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CURRENT ISSUE:  September 18, 2006VOL. 44, NO. 16Oakland, CA

Remembering Sept. 11
Widow Deena Burnett speaks of pain, faith, recovery


On Sept. 11 five years ago, Deena Burnett received the fourth and final phone call from her husband, Tom, from hijacked Flight 93. She begged him, “Sit down, be quiet and don’t draw attention to yourself.” He refused.

In doing so, he and his fellow passengers became heroes to the American people. In a speech on Sept. 6 at Saint Mary’s College in Moraga, Burnett emphasized that their heroism “was made over a lifetime of virtues. Actions built on character, courage and convictions.”

“He and fellow passengers were the first to fight back against terrorism,” said Burnett, who described in detail how her husband formulated a plan to take back the airplane over a rural area and led crew and passengers down the aisle to the cockpit of Flight 93, averting the terrorists’ plan to crash into the White House.

All the passengers died, but no one on the ground was killed.
“In fighting back, they made a difference, but Tom would have said he was just doing the right thing. Each of us can be a hero; you don’t have to have a tragic story, a podium or a spotlight. By making good choices, we each can make an impact on the world.”

Of the thousands of e-mails that poured in following her husband’s death, Burnett said three of them stood out: a 7-year-old boy, now grown, who had never forgotten how Tom, the high school football star, had taught him to throw a football; a woman whose conversation with Tom about how much he loved his family led her to reconcile with her father; an EMT who had discussed his job with
Tom and started a business training flight attendants on how to deal with emergency situations.

“Tom didn’t know the impact he’d made on these people,” Burnett said. “He had just lived as kind, compassionate.”

For Saint Mary’s sophomore Michael Antonopoulos, listening to Burnett describe her final conversations with her husband filled him with emotion. “I thought about the thousands of people who died, but also the thousands they knew and what a huge impact one person can have,” he said. “It definitely made me think how we’re only a small part of the world, but we can make a huge difference.”

Since that morning five years ago when Tom Burnett called his wife in San Ramon, telling her the plane had been hijacked, Deena Burnett has become an ambassador for not only the victims of that fateful day, but also for those she calls “everyday heroes.”

She’s been speaking predominantly at colleges and universities to students who may have been too young to fully grasp the gravity of Sept. 11. “I’m doing God’s work and finishing what they started,” said Burnett, who with her husband was a member of St. Isidore Parish in Danville.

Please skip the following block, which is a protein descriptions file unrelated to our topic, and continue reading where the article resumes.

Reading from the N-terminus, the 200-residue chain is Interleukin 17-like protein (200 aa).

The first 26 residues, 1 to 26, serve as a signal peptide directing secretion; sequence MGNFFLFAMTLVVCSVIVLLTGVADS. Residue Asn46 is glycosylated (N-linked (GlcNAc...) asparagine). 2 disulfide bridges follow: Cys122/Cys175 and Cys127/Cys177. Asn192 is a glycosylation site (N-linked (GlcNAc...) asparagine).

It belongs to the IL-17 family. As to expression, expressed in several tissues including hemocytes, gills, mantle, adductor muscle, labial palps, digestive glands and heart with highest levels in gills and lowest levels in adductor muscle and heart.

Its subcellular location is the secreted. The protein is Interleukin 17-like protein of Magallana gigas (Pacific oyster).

About a year after the attacks, Burnett moved with her three daughters to Little Rock, Ark., where her family lives so they could help with the girls. She remarried three months ago.

During her talk at St. Mary’s she recalled how each child reacted differently to losing their father. Her youngest daughter Anna Clare would scream at her, “I hate you!” and run away from her or push her away. Halley would go off in the corner and stand behind a curtain and cry, and Madison would tell everyone she could about how her father was a hero.

“I read a lot of books, tried to find a child psychologist, but they wouldn’t see children under the age of seven. I stayed in touch with my pediatrician and my priest and I searched the Internet for answers, but most of all, I listened intently to my kids and told them I loved them,” said Burnett. “On faith and prayer, you can always do what you need to do.”

Toward the end of her talk, Burnett shared a conversation with Tom that she believes was a moment of grace from God.

“For about a year before he died, Tom began to attend Mass during his lunch breaks. He told me he felt like God was trying to tell him something, like he had a message for him. All he knew was that it was going to impact a great many people and it would involve the White House,” she said.

“I wonder if it was part of God’s plan, trying to tell him what was to come.”

(The family of Tom Burnett has established a foundation to honor his life and leadership by educating young people to be good citizens and leaders. The foundation offers middle schools a curriculum that nurtures the hero in every student and teaches the value of community involvement. The foundation has given leadership scholarships at three universities and two high schools and helped to establish three special camps for children who have suffered the loss of someone close to them. Information about the foundation’s work is available at: www.tomburnettfoundation.org)

Jennifer Wake is a writer in the Office of College Communications at Saint Mary’s College.

Deena Burnett with her daughters.


Beverly and Thomas Burnett Sr. hold a picture of their son, Thomas Jr., at a memorial site at St. Edward Parish in Bloomington, MN, where they were members for 40 years.


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